Developing a Cell Based Screen for Inhibitors of Two Component Signal Transduction in Mycobacteria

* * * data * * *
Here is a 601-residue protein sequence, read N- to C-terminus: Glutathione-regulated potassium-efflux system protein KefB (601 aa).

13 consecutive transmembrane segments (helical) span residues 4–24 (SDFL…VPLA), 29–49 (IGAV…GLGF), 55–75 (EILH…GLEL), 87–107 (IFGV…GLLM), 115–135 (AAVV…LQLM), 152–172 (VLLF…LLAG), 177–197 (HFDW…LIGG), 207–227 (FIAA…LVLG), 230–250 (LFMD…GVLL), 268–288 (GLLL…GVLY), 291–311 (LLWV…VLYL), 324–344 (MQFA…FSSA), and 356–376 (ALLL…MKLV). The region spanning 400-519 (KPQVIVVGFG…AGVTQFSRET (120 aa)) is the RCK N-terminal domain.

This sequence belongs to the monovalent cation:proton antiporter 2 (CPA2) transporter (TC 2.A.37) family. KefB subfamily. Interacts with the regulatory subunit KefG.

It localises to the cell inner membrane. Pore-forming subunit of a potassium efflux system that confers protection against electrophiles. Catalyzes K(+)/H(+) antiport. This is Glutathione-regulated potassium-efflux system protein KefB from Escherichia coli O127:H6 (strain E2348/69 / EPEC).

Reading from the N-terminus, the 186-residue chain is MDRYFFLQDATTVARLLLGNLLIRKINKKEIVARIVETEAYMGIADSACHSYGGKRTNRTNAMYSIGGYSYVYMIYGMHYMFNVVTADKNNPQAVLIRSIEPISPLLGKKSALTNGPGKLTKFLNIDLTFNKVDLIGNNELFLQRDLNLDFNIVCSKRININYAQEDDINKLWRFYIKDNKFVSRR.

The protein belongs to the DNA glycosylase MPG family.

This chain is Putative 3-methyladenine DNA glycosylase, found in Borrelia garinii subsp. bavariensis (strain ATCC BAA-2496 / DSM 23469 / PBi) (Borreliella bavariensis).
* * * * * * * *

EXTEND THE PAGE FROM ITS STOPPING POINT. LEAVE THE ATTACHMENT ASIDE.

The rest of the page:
The growing number of drug resistant strains of Mycobacterium tuberculosis appearing worldwide has had an enormous impact on the ability to control and treat Tuberculosis (TB). Discovering new anti-TB drugs is of paramount importance to the global effort for TB eradication. The success of the pathogen is largely due to its inherent ability to remain in a non-replicating or latent state for extended periods of time. In order to achieve this shift it requires tightly controlled signal transduction mechanisms to respond to its host environment. Two component systems (TCS) are one example of signalling mechanisms employed by prokaryotes and are ideal candidates for antibacterial drug targets. It is understood that many TCS are conserved in a large number of organisms, they are often essential to the virulence and persistence of pathogens and they are virtually exclusive to prokaryotes. In this study three Mycobacterium smegmatis TCS were selected; DevS/DevR, MtrB/MtrA and SenX3/RegX3. Promoters under the control of these systems were cloned into an optimised mycobacterial high copy number GFP reporter plasmid and subject to a number of in vitro stress conditions to ascertain induction conditions for these systems. As expected the DevS/DevR controlled hspX promoter was responsive to oxygen starvation and the SenX3/RegX3 controlled phoA was induced by phosphate starvation. Interestingly, phoA and mtrA were also induced by magnesium chelator EDTA in minimal media. The phoA and mtrA promoter constructs were then used for in vitro high throughput bioassays with a number of compound libraries in order to screen for any inhibitory activity on each of the target systems. A phosphorylation inhibitor included in one of the screens, oleic acid, indicated that this assay could potentially be used to screen for TCS inhibitors, but no novel compounds were found in this study. As a proof of principle, known TCS inhibitors palmitoleic and oleic acid were employed to show a dose dependent inhibition mtrA expression. This method could potentially be expanded to other TCS of Mycobacterium smegmatis and Mycobacterium bovis BCG, or other signal transduction systems such as one component regulators and serine threonine kinases.